This master thesis focuses on the determination of nuclear fuel burnup for the TRIGA Mark II research reactor at the Jožef Stefan Institute. The reactor has been operating since 1966 and has been playing an important role in developing nuclear technology and safety culture in Slovenia. During this period 300 different fuel elements were used, arranged in 220 core configurations. In order to determine the current isotopic composition of each fuel element we initiated activities to thoroughly document and analyse complete operation history. From the data regarding changes in reactor power, core configurations and measuremets of excess reactivity, we constructed a complete operational model, which could be used as an experimental benchmark for testing and validation of neutron transport and burnup codes.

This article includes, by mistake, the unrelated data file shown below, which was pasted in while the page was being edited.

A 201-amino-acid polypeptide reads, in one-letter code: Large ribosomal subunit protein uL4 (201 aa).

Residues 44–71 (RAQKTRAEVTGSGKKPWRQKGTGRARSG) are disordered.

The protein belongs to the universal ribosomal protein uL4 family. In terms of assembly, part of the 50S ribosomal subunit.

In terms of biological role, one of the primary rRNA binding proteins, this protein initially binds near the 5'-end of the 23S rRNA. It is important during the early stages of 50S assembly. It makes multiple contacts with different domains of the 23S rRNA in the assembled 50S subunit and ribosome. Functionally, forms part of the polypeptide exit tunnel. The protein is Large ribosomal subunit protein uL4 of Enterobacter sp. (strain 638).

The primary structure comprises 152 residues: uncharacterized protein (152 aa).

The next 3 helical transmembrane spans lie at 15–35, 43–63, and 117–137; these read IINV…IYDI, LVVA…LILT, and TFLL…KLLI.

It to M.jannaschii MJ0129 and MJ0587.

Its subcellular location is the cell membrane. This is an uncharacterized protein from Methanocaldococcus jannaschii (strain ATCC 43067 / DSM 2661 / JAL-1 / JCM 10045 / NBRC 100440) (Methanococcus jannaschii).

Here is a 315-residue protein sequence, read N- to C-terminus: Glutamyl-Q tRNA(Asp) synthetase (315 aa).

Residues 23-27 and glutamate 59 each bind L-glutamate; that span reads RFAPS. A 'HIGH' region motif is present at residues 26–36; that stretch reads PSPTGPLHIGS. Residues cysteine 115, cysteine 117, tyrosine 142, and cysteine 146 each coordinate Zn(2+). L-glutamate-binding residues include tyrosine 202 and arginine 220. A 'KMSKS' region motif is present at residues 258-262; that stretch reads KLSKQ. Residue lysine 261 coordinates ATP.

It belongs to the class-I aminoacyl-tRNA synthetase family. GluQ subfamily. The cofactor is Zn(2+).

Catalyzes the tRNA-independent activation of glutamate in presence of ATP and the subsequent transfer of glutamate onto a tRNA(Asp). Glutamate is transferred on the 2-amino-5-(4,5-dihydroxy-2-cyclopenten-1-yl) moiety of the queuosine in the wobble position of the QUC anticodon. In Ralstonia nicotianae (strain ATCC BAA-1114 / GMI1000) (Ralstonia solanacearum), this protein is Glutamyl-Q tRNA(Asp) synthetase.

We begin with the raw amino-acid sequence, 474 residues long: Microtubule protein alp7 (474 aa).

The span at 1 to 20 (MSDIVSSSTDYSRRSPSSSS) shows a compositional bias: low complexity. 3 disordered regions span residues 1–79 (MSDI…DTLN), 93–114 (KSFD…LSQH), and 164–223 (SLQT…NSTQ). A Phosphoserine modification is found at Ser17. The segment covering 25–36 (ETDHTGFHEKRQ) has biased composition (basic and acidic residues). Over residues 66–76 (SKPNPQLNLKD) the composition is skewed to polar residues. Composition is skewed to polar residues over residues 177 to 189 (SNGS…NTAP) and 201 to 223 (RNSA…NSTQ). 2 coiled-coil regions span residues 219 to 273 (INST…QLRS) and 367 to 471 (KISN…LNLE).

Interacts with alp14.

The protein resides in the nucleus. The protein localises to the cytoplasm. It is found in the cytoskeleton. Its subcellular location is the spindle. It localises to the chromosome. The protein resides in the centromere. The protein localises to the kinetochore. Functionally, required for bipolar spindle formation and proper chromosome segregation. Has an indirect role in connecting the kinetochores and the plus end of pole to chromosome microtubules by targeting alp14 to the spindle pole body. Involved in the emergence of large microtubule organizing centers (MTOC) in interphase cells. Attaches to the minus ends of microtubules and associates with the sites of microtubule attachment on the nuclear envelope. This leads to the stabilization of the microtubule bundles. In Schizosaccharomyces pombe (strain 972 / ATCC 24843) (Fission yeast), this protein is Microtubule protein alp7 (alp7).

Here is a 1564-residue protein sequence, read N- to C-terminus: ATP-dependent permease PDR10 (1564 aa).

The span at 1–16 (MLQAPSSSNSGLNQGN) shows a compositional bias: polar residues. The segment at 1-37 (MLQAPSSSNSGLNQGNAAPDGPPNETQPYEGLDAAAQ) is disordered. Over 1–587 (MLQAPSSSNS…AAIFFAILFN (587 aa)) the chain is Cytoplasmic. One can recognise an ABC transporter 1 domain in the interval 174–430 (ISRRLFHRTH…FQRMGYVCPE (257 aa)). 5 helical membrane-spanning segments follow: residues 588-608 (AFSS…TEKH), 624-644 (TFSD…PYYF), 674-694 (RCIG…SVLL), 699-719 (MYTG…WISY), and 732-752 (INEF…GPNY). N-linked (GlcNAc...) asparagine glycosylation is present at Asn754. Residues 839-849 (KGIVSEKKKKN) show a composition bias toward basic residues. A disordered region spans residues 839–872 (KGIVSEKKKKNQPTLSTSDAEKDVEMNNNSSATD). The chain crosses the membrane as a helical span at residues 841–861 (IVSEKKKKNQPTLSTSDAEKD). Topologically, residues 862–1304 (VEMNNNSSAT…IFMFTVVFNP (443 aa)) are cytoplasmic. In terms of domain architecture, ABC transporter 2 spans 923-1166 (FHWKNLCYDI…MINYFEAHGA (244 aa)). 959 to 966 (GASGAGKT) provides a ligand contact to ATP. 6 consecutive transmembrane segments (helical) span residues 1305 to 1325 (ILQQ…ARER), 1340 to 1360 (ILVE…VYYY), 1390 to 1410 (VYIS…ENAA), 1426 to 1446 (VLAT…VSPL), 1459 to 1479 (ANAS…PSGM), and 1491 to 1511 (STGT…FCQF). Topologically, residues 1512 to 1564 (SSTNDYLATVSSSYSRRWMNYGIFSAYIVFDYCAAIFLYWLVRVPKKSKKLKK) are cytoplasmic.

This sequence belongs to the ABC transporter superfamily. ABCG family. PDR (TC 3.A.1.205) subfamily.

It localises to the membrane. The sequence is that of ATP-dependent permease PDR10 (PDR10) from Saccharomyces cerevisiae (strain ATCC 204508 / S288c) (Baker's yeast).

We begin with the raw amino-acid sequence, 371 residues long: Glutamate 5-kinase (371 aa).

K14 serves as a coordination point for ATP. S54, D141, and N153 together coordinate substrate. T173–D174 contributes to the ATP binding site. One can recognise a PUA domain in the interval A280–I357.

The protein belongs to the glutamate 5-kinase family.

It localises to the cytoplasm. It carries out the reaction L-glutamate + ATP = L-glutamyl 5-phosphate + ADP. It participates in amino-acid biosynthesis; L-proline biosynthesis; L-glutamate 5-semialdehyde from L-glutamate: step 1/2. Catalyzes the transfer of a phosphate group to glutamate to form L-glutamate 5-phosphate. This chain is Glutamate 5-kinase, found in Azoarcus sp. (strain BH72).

Complete operational history of the reactor was simulated with the deterministic method, which solves diffusion approximation of the neutron transport equation. Operational history after the reconstruction in 1991 was calculated with stochastic Monte Carlo, which simulates high number of individual neutrons and by sampling calculates the needed information about our system. Clear correspondence is observed from the comparison of final fuel element burnup, calculated with both codes. The discrepancies were 5 %, except for around 20 fuel elements where the discrepancies were above 20 %. The reason for this is that the mentioned fuel elements were mixed together with the old already burned ones after the reconstruction of the reactor in 1991. For the further analysis of the discrepancies we performed a sensibility study of the effects of old fuel elements, and found that they contribute up to 5 %. The rest is because of the diffusion approximation in deterministic calculations. The calculated changes in core reactivity due to burnup, clearly matches the ones measured during reactor operation and the discrepancy between measured and calculated core reactivity for final core configuration in 2017 is only 200 pcm or below 10 %. Furthermore the effect of individual isotopes on core reactivity was studied with the Monte Carlo method, where the largest negative contribution is due to Xe-135 build-up and the only visible positive contribution due to Pu-239. The results for 20 important isotopes were compared with deterministic calculations performed in the past, where clear correspondence between both methods is observed. In the end Monte Carlo method was used to determined isotope distribution inside each type of fuel element, together with changes in neutron spectrum due to burnup, where the thermal peak of burned fuel is lower for around 10 %.